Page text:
Kokeshi Krazy

When we were first thinking about vinyl art toys as a subject for a show, we tried to put them in some sort of historical context (because that’s what museums do…contextualize objects). An interesting parallel to individual artists mixing specific personal style with mass production happened in Japan in the mid -19th century with the popularization of kokeshi, the limbless, wooden, folk dolls. In fact, one of the artists whose work is associated with the current art toy movement describes his work as modern day kokeshi.

So that was the first starting point for what eventually became the Beyond Ultraman show – an exhibit showing the parallels between the rise of kokeshi making/collecting in Japan moving into the West, and the rise of vinyl toy making/collecting from Japan and other parts of Asia moving into the West. History-repeats-itself sort of show. And within that, an exploration of gender roles between makers and collectors. Sounds pretty cool, no? Well, after doing a lot of research on kokeshi, the concept of the exhibition and fit for a venue underwent drastic changes, and kokeshi fell by the wayside.

Still, it never left our minds that kokeshi were an interesting phenomenon. During casual conversation with people of all sorts, we discovered that there were almost as many closet kokeshi enthusiasts in the art world as vinyl toy lovers. To date though, only one book dedicated to kokeshi has been published in English, whereas many have been published in Japanese – some on single artists!

Then last year, through some of the casual kokeshi connections that were established during the R & D phase, we got word of a show at Subtext Gallery in San Diego. It was like your basic custom vinyl toy show – get a platform or canvas toy and send it to a bunch of swell artists and ask them to customize them in their own style. But this show was using wooden kokeshi as blanks.

The Kokeshi Show at Subtext was the brainchild of Chris Conway, a San Diego graphic designer and illustrator with a degree and interest in Art Education. Her 2007 exhibition consisted of 85 customized wooden kokeshi dolls produced by 78 artists from 13 different countries. Her interest in the designer toy culture combined with a desire to see a more feminine and positive influence in that movement led her to use the kokeshi doll as a vehicle for a custom toy. She also connected her exhibition to the Japanese Bunka-no-hi, or Culture Day. (Conway has a strong link to Japan through her father who was stationed there and exposed her to all manner of Japanese culture.)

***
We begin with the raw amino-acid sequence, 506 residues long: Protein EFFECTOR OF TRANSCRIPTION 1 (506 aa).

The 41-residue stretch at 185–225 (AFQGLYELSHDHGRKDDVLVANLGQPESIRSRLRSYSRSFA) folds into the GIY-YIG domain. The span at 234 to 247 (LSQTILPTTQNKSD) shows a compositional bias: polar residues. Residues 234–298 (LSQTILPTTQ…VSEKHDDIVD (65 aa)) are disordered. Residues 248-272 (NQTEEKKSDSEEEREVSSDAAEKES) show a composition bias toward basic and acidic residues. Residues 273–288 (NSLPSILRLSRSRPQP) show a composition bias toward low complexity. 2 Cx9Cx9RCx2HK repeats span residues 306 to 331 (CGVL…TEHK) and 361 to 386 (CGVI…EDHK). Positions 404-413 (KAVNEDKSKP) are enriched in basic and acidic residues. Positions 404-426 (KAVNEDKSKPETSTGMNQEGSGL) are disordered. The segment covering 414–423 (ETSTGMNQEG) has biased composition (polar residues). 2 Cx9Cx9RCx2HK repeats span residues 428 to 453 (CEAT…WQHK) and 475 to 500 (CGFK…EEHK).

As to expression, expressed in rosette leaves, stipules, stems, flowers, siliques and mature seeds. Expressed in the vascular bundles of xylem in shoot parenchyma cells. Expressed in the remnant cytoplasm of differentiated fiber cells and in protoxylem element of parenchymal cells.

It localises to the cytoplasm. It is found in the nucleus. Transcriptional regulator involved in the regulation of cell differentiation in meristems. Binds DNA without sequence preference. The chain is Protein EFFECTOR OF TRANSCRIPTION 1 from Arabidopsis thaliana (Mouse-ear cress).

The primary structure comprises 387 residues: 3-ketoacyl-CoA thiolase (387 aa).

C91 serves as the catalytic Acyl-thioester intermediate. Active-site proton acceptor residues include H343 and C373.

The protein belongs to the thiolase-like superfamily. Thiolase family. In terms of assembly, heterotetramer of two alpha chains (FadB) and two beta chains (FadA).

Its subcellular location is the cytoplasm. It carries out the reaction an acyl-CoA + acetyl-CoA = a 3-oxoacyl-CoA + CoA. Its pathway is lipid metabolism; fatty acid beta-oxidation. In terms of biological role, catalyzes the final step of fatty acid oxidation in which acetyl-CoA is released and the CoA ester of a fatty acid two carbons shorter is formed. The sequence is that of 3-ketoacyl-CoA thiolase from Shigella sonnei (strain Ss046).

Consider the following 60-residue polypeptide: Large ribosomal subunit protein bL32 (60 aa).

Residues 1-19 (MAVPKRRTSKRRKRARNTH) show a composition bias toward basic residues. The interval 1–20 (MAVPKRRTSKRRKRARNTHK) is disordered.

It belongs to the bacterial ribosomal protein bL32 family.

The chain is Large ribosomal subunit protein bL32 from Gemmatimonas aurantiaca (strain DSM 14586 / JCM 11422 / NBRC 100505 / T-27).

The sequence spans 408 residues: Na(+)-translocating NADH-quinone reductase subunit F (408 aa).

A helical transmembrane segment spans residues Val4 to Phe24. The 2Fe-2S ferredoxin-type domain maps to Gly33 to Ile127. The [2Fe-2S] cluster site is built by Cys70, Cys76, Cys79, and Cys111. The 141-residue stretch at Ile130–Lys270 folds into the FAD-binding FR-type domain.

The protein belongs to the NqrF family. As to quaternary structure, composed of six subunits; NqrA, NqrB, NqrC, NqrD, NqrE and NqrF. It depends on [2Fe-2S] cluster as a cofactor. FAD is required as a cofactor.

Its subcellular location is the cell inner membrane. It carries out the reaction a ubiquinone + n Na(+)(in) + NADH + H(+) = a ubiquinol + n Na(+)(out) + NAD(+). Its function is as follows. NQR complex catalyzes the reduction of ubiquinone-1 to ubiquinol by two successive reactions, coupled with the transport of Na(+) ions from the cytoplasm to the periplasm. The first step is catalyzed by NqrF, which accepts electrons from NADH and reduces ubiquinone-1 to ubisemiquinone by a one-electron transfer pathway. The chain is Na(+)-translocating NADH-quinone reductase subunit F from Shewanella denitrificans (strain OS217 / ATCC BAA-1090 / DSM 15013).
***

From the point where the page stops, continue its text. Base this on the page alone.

Suddenly the idea of a larger exhibition about kokeshi started to take on a new shape and relevance. We took a trip down to see the show in San Diego and meet the curator. And LATDA is now in the throes of developing its next exhibition.

Until the ink is set on a contract, we aren’t at liberty to announce the venue, but we do have a tentative date set for June 2009. It’s a much shorter lead time than the last exhibition, but as we mentioned, we had some work done already. And lest you think we are skimping on scale to get this done, know that we will be including the work of about a dozen artists some who are not local, and that Chris Conway will be curating another of her shows that will be part of our exhibition – a show within a show – and she is targeting 100 artists from all over the world!

What we need to do ASAP is fundraise for this exhibit. As always, we are mindful of tight budgets and bad economies, but the support of our members is always appreciated when it comes to paying the increased costs of postage and printing.

Watch this space!